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FUCKING TEST RP 1

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Date d'inscription : 03/04/2014
Messages : 41
Age : 21
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Sam 1 Avr - 19:20







In high school, the language I most fell in love with happened to be a dead one: Latin. Sure, it’s spoken at the Vatican, and when I first began to study the tongue of Virgil and Catullus, friends joked that I could only use it if I moved to Rome. Tempting, but church Latin barely resembles the classical written language, a highly formal grammar full of symmetries and puzzles. You don’t speak classical Latin; you solve it, labor over it, and gloat, to no one in particular, when you’ve rendered it somewhat intelligible. Given that the study of an ancient language is rarely a conversational art, it can sometimes feel a little alienating.

And so you might imagine how pleased I was to discover what looked like classical Latin in the real world: the text known to designers around the globe as “Lorem Ipsum,” also called “filler text” and (erroneously) “Greek copy.” The idea, Priceonomics informs us, is to force people to look at the layout and font, not read the words. Also, “nobody would mistake it for their native language,” therefore Lorem Ipsum is “less likely than other filler text to be mistaken for final copy and published by accident.” If you’ve done any web design, you’ve probably seen it, looking something like this:

Lorem ipsum dolor sit amet, consectetur adipiscing elit, sed do eiusmod tempor incididunt ut labore et dolore magna aliqua. Ut enim ad minim veniam, quis nostrud exercitation ullamco laboris nisi ut aliquip ex ea commodo consequat. Duis aute irure dolor in reprehenderit in voluptate velit esse cillum dolore eu fugiat nulla pariatur. Excepteur sint occaecat cupidatat non proident, sunt in culpa qui officia deserunt mollit anim id est laborum.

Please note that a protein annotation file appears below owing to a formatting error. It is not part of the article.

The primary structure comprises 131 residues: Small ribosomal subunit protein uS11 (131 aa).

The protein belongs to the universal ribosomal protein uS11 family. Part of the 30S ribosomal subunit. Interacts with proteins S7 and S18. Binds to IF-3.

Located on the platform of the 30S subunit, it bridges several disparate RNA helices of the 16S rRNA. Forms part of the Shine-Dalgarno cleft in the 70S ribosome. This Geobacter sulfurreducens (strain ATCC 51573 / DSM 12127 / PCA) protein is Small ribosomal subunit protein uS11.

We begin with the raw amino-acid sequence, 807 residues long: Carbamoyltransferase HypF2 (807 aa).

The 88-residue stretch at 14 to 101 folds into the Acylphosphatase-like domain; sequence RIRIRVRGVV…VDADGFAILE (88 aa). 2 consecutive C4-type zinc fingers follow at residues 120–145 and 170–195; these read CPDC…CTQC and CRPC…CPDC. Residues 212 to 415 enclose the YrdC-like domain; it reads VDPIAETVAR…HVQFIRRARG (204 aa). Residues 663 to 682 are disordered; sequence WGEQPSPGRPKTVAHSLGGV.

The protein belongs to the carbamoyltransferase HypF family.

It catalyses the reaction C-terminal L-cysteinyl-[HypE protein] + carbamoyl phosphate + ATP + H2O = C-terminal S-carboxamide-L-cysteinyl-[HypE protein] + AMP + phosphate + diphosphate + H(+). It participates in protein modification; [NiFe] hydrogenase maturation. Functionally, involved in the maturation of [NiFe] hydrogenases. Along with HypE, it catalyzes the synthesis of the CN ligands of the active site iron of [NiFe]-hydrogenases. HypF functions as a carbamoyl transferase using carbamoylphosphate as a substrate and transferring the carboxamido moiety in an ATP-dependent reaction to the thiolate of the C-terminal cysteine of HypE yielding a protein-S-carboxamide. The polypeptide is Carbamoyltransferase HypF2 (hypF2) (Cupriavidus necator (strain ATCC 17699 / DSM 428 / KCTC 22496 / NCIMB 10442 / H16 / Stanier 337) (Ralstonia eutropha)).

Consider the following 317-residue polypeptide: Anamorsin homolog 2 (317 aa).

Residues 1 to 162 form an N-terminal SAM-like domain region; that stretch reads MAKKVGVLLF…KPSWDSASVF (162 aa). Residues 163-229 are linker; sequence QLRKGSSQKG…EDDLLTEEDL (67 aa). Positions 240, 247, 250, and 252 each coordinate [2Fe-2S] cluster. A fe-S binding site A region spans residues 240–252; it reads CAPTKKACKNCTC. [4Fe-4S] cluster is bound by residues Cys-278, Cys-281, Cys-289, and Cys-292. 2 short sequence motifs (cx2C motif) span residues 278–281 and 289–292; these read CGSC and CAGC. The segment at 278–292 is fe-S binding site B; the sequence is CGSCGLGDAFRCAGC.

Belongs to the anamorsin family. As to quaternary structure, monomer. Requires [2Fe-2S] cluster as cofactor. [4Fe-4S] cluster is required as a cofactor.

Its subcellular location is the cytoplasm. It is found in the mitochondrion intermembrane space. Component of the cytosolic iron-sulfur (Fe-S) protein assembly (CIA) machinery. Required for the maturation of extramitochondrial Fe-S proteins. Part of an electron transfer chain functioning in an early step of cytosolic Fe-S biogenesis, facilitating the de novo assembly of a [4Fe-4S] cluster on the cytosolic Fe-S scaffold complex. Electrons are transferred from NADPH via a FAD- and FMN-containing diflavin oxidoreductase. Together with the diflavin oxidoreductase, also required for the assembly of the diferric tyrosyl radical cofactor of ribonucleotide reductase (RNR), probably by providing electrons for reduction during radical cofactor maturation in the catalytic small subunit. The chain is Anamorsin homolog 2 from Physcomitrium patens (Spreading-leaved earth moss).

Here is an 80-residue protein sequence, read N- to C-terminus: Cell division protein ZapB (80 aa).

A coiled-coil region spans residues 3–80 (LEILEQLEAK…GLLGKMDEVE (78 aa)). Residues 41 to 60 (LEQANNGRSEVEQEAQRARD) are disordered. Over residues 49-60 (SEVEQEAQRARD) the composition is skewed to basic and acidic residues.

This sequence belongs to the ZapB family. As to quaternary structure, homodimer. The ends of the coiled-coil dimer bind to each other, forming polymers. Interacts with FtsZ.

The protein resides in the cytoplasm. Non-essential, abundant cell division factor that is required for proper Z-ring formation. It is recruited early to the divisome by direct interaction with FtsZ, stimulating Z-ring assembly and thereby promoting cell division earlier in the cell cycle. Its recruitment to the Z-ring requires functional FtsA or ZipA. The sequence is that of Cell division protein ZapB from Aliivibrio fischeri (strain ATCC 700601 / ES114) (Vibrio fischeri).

When I first encountered this text, I did what any Latin geek will—set about trying to translate it. But it wasn’t long before I realized that Lorem Ipsum is mostly gibberish, a garbling of Latin that makes no real sense. The first word, “Lorem,” isn’t even a word; instead it’s a piece of the word “dolorem,” meaning pain, suffering, or sorrow. So where did this mash-up of Latin-like syntax come from, and how did it get so scrambled? First, the source of Lorem Ipsum—tracked down by Hampden-Sydney Director of Publications Richard McClintock—is Roman lawyer, statesmen, and philosopher Cicero, from an essay called “On the Extremes of Good and Evil,” or De Finibus Bonorum et Malorum.

In high school, the language I most fell in love with happened to be a dead one: Latin. Sure, it’s spoken at the Vatican, and when I first began to study the tongue of Virgil and Catullus, friends joked that I could only use it if I moved to Rome. Tempting, but church Latin barely resembles the classical written language, a highly formal grammar full of symmetries and puzzles. You don’t speak classical Latin; you solve it, labor over it, and gloat, to no one in particular, when you’ve rendered it somewhat intelligible. Given that the study of an ancient language is rarely a conversational art, it can sometimes feel a little alienating.

And so you might imagine how pleased I was to discover what looked like classical Latin in the real world: the text known to designers around the globe as “Lorem Ipsum,” also called “filler text” and (erroneously) “Greek copy.” The idea, Priceonomics informs us, is to force people to look at the layout and font, not read the words. Also, “nobody would mistake it for their native language,” therefore Lorem Ipsum is “less likely than other filler text to be mistaken for final copy and published by accident.” If you’ve done any web design, you’ve probably seen it, looking something like this:

Lorem ipsum dolor sit amet, consectetur adipiscing elit, sed do eiusmod tempor incididunt ut labore et dolore magna aliqua. Ut enim ad minim veniam, quis nostrud exercitation ullamco laboris nisi ut aliquip ex ea commodo consequat. Duis aute irure dolor in reprehenderit in voluptate velit esse cillum dolore eu fugiat nulla pariatur. Excepteur sint occaecat cupidatat non proident, sunt in culpa qui officia deserunt mollit anim id est laborum.

When I first encountered this text, I did what any Latin geek will—set about trying to translate it. But it wasn’t long before I realized that Lorem Ipsum is mostly gibberish, a garbling of Latin that makes no real sense. The first word, “Lorem,” isn’t even a word; instead it’s a piece of the word “dolorem,” meaning pain, suffering, or sorrow. So where did this mash-up of Latin-like syntax come from, and how did it get so scrambled? First, the source of Lorem Ipsum—tracked down by Hampden-Sydney Director of Publications Richard McClintock—is Roman lawyer, statesmen, and philosopher Cicero, from an essay called “On the Extremes of Good and Evil,” or De Finibus Bonorum et Malorum.
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※ notes here, please keep it short.

made by mizo of ww


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